Mitsubishi Scored the Lowest in an Important Category From Consumer Reports

With 2020 behind us, 2021 is set to deliver some long-anticipated developments from major car brands. With excitement already building for the next great models, some unforeseen surprises have come as drivers get to try out their new recently available 2021 models. Consumer Reports recently released annual report card scores brands based on a variety of factors. While some brands like Honda and BMW gained unexpected ground in this year’s report, Mitsubishi received abysmal rankings. Why did Mitsubishi receive such a poor score, and does it mean to avoid the brand?

How does Consumer Reports calculate its scores?

For Consumer Reports‘ annual report card, the lineup of an entire brand is tested and then the brand receives an overall aggregate score based on all its vehicle offerings from that year. Consumer Reports offers rankings in predicted reliability, owner satisfaction, road test, and safety which are then compiled into an overall score from which all brands are ranked. While Mitsubishi was actually up to 30th out of 32 in its overall score from its 2020 ranking of dead last, it was the road test portion that put an ugly black eye on the brand’s models from this year.

The road test portion of the report combines the results of over 50 tests and evaluations, rating nearly every aspect of the car’s functionality on the road. While Mitsubishi’s safety and reliability tests were nothing to brag about, this road test is what seriously brought down the company’s rating.

How bad was the road test score?

Mitsubishi received a road test score of 48/100. For context, the next lowest of the brands listed was Jeep with 58/100. Of the three Mitsubishi models tested, none of them received a recommendation from Consumer Reports, although Genesis, Acura, Jaguar, Lincoln, Land Rover, and Alfa Romeo also all received no recommended models this year.

This rating scored Mitsubishi poorly in a number of metrics, but none of its models fared worse than the 2021 Mirage. Its test was a terrible showing. The vehicle received a 2/5 in acceleration, taking 12.1 seconds to reach 60 miles per hour. Comments on the tests called the transmission and brakes “unresponsive,” and the interior was found to be cheaply designed and uncomfortable. Even the headlights were rated poorly.

Mitsubishi’s other models, the Outlander and the Eclipse scored arguably better, but not well enough to raise the brand’s road test out of the bottom position. With both the Outlander and Eclipse scoring especially low on safety and road test portions, none of the three offerings received a recommendation from Consumer Reports.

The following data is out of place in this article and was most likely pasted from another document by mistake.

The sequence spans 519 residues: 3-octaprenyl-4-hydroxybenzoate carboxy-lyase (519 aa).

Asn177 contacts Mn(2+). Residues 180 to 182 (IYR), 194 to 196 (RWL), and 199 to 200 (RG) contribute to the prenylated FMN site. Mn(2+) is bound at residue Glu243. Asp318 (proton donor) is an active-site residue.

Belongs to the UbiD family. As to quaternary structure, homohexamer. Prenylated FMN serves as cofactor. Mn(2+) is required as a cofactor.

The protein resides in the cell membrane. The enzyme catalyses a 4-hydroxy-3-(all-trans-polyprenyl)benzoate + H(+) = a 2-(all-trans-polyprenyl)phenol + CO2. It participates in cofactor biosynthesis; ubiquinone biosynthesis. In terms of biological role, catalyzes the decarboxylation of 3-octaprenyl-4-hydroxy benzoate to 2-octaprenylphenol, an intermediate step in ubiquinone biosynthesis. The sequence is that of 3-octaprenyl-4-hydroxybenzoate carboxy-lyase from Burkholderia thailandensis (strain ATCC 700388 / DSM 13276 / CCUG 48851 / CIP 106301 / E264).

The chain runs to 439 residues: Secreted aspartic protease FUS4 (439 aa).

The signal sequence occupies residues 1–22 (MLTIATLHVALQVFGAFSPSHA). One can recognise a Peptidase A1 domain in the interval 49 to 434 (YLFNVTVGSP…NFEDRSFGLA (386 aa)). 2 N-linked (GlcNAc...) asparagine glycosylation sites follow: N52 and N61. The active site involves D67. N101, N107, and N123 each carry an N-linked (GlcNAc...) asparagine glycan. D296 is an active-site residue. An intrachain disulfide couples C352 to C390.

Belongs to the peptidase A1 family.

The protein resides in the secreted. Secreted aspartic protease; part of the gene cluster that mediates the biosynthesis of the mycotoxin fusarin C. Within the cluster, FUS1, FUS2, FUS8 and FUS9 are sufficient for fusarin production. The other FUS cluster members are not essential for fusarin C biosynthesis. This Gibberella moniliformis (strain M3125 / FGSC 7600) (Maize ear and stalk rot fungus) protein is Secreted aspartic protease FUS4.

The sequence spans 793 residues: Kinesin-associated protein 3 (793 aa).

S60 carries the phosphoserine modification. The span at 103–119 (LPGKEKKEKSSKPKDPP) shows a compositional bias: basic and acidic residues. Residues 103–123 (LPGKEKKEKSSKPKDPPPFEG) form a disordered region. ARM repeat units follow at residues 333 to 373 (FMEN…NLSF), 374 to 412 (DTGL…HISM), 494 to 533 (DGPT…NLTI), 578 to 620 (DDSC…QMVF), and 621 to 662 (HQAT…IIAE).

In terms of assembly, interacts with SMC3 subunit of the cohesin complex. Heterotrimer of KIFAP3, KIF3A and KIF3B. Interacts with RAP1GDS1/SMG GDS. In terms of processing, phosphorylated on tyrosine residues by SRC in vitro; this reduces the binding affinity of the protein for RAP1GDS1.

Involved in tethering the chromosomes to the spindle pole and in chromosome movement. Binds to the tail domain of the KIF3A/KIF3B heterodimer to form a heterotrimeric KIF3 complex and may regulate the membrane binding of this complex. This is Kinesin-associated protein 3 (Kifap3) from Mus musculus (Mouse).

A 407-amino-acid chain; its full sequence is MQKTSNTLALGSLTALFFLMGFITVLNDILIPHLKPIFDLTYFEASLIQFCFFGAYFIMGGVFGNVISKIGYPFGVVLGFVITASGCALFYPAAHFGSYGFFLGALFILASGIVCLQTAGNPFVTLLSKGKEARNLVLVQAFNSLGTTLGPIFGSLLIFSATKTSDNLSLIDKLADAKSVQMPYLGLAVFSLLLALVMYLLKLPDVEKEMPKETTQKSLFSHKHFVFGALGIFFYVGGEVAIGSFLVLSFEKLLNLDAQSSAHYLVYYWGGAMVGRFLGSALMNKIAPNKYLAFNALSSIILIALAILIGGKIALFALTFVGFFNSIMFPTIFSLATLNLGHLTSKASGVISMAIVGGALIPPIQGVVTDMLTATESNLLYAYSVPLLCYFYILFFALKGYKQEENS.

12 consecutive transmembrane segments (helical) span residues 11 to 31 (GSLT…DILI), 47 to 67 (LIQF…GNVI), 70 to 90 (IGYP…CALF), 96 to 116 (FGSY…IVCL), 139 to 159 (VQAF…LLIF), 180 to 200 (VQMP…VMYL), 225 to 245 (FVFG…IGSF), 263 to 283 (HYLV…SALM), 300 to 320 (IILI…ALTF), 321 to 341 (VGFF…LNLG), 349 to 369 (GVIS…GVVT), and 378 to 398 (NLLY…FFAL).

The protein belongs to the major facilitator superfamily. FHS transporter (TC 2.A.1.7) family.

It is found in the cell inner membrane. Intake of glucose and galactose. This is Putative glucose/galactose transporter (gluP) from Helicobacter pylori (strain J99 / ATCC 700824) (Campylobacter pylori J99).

This low rating comes as bad news for Mitsubishi, which has had poor ratings in recent years and has come under fire recently for manufacturing incredibly dangerous fleet vehicles.

Is Mitsubishi a bad choice?


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Mitsubishi is a manufacturer with a long history of producing some excellent cars, but like any auto manufacturer, it has some misses. While the Consumer Reports scores might have some car buyers wondering if Mitsubishi is a bad purchase this year, what constitutes a good value is more complex than just a ranking from one publication.

Though Consumer Reports factors in cost and value as part of its “owner satisfaction” rating, for many people, a Mitsubishi car is a quality purchase for the cost compared to other brands. While the Mirage did horribly on Consumer Reports’ reliability rating, a car buyer on a budget who doesn’t push their vehicle too hard may feel with an MSRP under $15,000 and the model’s excellent fuel economy of 43 highway MPG are worth compromising for.

What’s the next move for Mitsubishi?

Mitsubishi has been at or near the bottom of Consumer Reports’ list for years, and many car enthusiasts are beginning to wonder whether Mitsubishi’s best days are behind it. Founded in 1870, Mitsubishi desperately needs a win if it is to preserve its legacy as an industry-leading Japanese auto manufacturer. 

With prospects like the Mitsubishi Outlander Hybrid the company showed off last year in Paris and the announcement of an under $18,000 electric vehicle, all eyes are on Mitsubishi to see if it can turn its slump around.